Those were the likely trigger events for this week’s surge. But the amount of money pooled in this market has been declining for a while. And that’s because of the Fed.
Since 2018, the Fed has been shrinking its holdings of bonds and reversing its crisis-era policy of pushing money into the financial system.
The change has effectively reduced the supply of money available in the short-term lending markets. The surge in short-term rates suggests that the Fed might have removed a bit too much, making reserves too scarce.
“The problem is, we don’t know what that minimum level is and we just smacked right into it,” said Gennadiy Goldberg, senior U.S. rates strategist at TD Securities USA.
The repurchase market is just one of the short-term money markets where short-term cash and bank reserves are channeled to borrowers, and rate increases in one can influence others.
In the market for commercial paper — unsecured loans to banks and other large corporations — rates for overnight borrow also surged.
In the past, strange moves in the repo market were a sign of trouble.
The good news is, a brief increase in short-term interest rates will probably not mean much to the broader economy.
It could briefly raise the cost of trading at financial firms, hurting their profits. And if it persists, it could undermine the belief of those in the financial markets that the Federal Reserve can effectively apply monetary policy as it intends.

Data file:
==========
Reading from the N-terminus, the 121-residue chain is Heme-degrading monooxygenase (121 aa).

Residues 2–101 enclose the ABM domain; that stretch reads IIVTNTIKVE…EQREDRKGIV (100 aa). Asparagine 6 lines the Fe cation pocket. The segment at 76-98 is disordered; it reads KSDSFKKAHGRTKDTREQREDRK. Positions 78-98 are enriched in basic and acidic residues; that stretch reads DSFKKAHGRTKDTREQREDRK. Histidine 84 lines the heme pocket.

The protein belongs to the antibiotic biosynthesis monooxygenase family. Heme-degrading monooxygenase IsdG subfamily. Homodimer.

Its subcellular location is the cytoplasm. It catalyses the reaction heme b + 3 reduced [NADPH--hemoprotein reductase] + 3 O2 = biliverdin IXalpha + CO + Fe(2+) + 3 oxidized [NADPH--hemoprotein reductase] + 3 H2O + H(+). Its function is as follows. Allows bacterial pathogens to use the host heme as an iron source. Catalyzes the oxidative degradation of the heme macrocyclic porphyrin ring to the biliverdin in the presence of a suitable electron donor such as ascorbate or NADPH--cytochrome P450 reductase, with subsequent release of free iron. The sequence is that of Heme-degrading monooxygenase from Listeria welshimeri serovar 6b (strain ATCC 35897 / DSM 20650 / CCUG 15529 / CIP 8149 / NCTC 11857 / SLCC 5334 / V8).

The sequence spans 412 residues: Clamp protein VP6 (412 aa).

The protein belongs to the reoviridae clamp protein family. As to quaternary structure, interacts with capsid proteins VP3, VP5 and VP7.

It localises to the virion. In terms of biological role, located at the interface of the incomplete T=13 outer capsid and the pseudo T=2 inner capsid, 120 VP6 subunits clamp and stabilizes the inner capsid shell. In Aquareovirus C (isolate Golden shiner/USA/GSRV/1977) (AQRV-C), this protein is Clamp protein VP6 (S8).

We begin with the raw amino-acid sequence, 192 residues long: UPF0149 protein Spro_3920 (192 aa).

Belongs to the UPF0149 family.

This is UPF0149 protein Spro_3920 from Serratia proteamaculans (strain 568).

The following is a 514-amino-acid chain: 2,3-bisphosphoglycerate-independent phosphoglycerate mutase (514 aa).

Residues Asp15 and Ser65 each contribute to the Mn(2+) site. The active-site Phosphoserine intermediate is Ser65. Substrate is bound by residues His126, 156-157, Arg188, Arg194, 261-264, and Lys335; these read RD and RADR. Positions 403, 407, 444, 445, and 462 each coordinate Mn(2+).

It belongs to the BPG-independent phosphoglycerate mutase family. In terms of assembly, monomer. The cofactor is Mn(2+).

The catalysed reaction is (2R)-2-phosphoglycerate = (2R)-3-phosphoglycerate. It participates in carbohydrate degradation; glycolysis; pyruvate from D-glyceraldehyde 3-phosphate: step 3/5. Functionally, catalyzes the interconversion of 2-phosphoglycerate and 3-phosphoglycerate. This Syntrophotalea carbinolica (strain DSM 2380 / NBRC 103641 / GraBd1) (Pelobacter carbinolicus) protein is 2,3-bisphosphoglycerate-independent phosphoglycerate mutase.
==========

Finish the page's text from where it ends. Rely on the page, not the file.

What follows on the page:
The main reason that the surge in the repo market has received attention is because it reminds people of the last time the market went haywire.
In August 2007, the repo markets suddenly tightened, in what turned out to be one of the earliest indications that there were deep problems in the financial system.
Then, the problems in the market were centered around the market for mortgage-backed securities, which were often labeled AAA, and were used by borrowers as collateral in the repurchase markets.
As investors began to become aware of the deep troubles of the American mortgage market, the began to avoid lending against mortgage collateral. Repo rates surged, reflecting the realization of increased credit risk in these kinds of bonds that were often built out of poorly made home loans.
This time is different. No, really.
The surge in repo rates does not mean that investors now think Treasury bonds are risky. If that were the case, interest rates in the bond market would be higher. In fact, they’re quite low. The yield on the 10-year note was roughly 1.78 percent on Wednesday.
“While these issues are important for market functioning and market participants, they have no implications for the economy or the stance of monetary policy,” the Fed chair, Jerome H. Powell, said a news conference on Wednesday.
Basically, the story of the repo market this week is essentially a hiccup for the technocrats at the central bank, leaving the markets without enough cash to go around.
That’s not great to see, but there is no reason to think this is the leading indicator of another financial crisis.
Jeanna Smialek contributed reporting.